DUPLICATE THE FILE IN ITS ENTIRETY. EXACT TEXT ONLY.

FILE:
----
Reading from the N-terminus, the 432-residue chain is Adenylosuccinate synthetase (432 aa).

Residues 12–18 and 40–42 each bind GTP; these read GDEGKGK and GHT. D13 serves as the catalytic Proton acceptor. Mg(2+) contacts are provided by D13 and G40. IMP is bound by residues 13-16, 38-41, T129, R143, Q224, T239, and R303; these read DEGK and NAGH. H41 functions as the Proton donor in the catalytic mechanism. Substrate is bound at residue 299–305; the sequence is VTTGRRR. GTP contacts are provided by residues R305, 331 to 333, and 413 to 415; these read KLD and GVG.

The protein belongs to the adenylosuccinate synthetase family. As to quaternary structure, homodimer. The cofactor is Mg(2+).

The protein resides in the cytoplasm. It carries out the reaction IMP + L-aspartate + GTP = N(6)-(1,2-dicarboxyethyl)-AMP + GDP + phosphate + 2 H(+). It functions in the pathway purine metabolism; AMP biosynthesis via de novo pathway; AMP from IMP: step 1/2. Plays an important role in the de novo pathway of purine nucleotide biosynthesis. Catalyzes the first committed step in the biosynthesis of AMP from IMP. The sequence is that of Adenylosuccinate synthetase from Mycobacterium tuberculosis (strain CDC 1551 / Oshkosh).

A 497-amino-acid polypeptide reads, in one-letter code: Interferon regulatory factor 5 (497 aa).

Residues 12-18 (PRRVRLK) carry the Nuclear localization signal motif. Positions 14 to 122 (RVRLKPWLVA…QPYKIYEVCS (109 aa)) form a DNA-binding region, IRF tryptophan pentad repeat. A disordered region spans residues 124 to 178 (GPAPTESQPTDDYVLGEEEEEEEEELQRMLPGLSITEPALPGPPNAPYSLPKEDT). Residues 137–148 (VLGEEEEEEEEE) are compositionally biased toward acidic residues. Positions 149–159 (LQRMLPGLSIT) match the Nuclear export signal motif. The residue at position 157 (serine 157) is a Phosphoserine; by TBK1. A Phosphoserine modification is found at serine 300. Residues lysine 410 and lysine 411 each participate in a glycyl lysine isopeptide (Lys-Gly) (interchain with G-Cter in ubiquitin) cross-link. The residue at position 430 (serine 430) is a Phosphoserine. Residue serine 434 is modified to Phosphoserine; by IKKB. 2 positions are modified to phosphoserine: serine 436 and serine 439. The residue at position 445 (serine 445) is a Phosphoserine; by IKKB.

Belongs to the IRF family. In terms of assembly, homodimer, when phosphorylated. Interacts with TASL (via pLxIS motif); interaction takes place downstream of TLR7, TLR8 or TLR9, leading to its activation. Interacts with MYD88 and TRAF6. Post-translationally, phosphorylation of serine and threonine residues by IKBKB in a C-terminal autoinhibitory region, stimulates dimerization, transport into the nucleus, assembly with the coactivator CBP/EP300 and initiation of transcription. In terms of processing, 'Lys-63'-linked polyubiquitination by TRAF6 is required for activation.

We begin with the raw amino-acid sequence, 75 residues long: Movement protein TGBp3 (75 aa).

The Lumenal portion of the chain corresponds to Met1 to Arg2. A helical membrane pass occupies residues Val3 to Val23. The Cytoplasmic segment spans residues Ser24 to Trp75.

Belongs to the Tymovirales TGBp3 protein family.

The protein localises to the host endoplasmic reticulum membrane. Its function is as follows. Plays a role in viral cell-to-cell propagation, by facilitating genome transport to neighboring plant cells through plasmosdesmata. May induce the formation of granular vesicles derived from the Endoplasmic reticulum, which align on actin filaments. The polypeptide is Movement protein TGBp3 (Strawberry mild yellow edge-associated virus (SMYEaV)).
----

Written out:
Reading from the N-terminus, the 432-residue chain is Adenylosuccinate synthetase (432 aa).

Residues 12–18 and 40–42 each bind GTP; these read GDEGKGK and GHT. D13 serves as the catalytic Proton acceptor. Mg(2+) contacts are provided by D13 and G40. IMP is bound by residues 13-16, 38-41, T129, R143, Q224, T239, and R303; these read DEGK and NAGH. H41 functions as the Proton donor in the catalytic mechanism. Substrate is bound at residue 299–305; the sequence is VTTGRRR. GTP contacts are provided by residues R305, 331 to 333, and 413 to 415; these read KLD and GVG.

The protein belongs to the adenylosuccinate synthetase family. As to quaternary structure, homodimer. The cofactor is Mg(2+).

The protein resides in the cytoplasm. It carries out the reaction IMP + L-aspartate + GTP = N(6)-(1,2-dicarboxyethyl)-AMP + GDP + phosphate + 2 H(+). It functions in the pathway purine metabolism; AMP biosynthesis via de novo pathway; AMP from IMP: step 1/2. Plays an important role in the de novo pathway of purine nucleotide biosynthesis. Catalyzes the first committed step in the biosynthesis of AMP from IMP. The sequence is that of Adenylosuccinate synthetase from Mycobacterium tuberculosis (strain CDC 1551 / Oshkosh).

A 497-amino-acid polypeptide reads, in one-letter code: Interferon regulatory factor 5 (497 aa).

Residues 12-18 (PRRVRLK) carry the Nuclear localization signal motif. Positions 14 to 122 (RVRLKPWLVA…QPYKIYEVCS (109 aa)) form a DNA-binding region, IRF tryptophan pentad repeat. A disordered region spans residues 124 to 178 (GPAPTESQPTDDYVLGEEEEEEEEELQRMLPGLSITEPALPGPPNAPYSLPKEDT). Residues 137–148 (VLGEEEEEEEEE) are compositionally biased toward acidic residues. Positions 149–159 (LQRMLPGLSIT) match the Nuclear export signal motif. The residue at position 157 (serine 157) is a Phosphoserine; by TBK1. A Phosphoserine modification is found at serine 300. Residues lysine 410 and lysine 411 each participate in a glycyl lysine isopeptide (Lys-Gly) (interchain with G-Cter in ubiquitin) cross-link. The residue at position 430 (serine 430) is a Phosphoserine. Residue serine 434 is modified to Phosphoserine; by IKKB. 2 positions are modified to phosphoserine: serine 436 and serine 439. The residue at position 445 (serine 445) is a Phosphoserine; by IKKB.

Belongs to the IRF family. In terms of assembly, homodimer, when phosphorylated. Interacts with TASL (via pLxIS motif); interaction takes place downstream of TLR7, TLR8 or TLR9, leading to its activation. Interacts with MYD88 and TRAF6. Post-translationally, phosphorylation of serine and threonine residues by IKBKB in a C-terminal autoinhibitory region, stimulates dimerization, transport into the nucleus, assembly with the coactivator CBP/EP300 and initiation of transcription. In terms of processing, 'Lys-63'-linked polyubiquitination by TRAF6 is required for activation.

We begin with the raw amino-acid sequence, 75 residues long: Movement protein TGBp3 (75 aa).

The Lumenal portion of the chain corresponds to Met1 to Arg2. A helical membrane pass occupies residues Val3 to Val23. The Cytoplasmic segment spans residues Ser24 to Trp75.

Belongs to the Tymovirales TGBp3 protein family.

The protein localises to the host endoplasmic reticulum membrane. Its function is as follows. Plays a role in viral cell-to-cell propagation, by facilitating genome transport to neighboring plant cells through plasmosdesmata. May induce the formation of granular vesicles derived from the Endoplasmic reticulum, which align on actin filaments. The polypeptide is Movement protein TGBp3 (Strawberry mild yellow edge-associated virus (SMYEaV)).